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#166 Love and Justice in the Trinity

June 21, 2010

Dear Dr. Craig,

In the debate you had with Shabir Ally about "The Concept of God in Islam and Christianity," you said that love is part of God's perfect nature. You went on to explain how the triune concept of God is more plausible than the unitarian concept of God in Islam taking this into account. Because love involves the giving of oneself to another, a unitarian concept of God falls short. The Trinity, however, does make sense of love as an essential property of God's perfect nature. This brings me to the question I want to make: why not understand love as we understand God's other perfections? For example, I take it that God's perfect justice is not expressed until some moment after His creation rebels against Him. Now, unless God's justice is expressed somehow within the three divine persons, why claim that God is perfectly just before the creation of any other being who can rebel? If we can claim that God is just without having to express it until creation, then why not claim that a unitarian God can be loving without creation (later expressing it towards created beings)?

I hope my main question made sense. I'd like to thank you for your ministry. It has certainly been a blessing and an inspiration. God bless you and your family!

in Christ,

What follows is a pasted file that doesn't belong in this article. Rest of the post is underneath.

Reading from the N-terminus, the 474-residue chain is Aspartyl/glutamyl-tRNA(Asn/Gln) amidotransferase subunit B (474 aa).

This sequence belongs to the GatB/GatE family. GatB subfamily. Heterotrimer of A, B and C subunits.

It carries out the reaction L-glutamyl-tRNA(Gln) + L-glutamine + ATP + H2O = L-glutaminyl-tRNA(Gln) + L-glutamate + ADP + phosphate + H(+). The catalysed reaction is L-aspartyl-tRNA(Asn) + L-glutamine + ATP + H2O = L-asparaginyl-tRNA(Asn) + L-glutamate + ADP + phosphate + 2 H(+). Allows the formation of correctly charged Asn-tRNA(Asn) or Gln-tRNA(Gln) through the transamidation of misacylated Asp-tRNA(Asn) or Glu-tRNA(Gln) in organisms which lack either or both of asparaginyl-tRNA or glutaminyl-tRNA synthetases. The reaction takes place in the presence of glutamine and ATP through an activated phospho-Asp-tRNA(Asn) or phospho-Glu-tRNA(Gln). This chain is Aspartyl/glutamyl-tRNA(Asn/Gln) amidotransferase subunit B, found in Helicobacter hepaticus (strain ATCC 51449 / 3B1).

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Dr. craig’s response


Very good question, Juan! One could respond that justice, like love, is expressed between the persons of the Trinity. We mustn’t think of justice as simply the punishment of sin, though that is required by justice. Justice is a broader concept than that. Justice requires that we treat other persons fairly, that we not show favoritism, that we treat other persons as ends in themselves rather than as means to some end. The persons of the Trinity exhibit all those virtues. It would be absurd to imagine the persons of the Trinity involved in favoritism or partiality in their relations with one another! (Note that the subordination of one member to another in the so-called “economic Trinity” for the sake of our salvation is not a case of some sort of favoritism.)

More fundamentally, however, my argument is that it’s not enough to think of love as a mere dispositional property, the disposition to love if some other person were to exist. Being loving is not merely the disposition to give oneself away to another if that other existed. Being loving involves actually giving oneself away to another. So this disposition cannot lie merely latent in God and never be actualized. It would follow, then, that a unitarian God would have to create other persons necessarily, which is what your suggestion implies. But that contradicts what both Christians and Muslims believe about God’s freedom in creating. Therefore, God must be a plurality of uncreated persons, which is what the doctrine of the Trinity affirms.

So my argument comes down to this: love cannot be reduced to a mere disposition. Though it is at least that, it is far more than that. Therefore, the unitarian concept of God is inadequate.

- William Lane Craig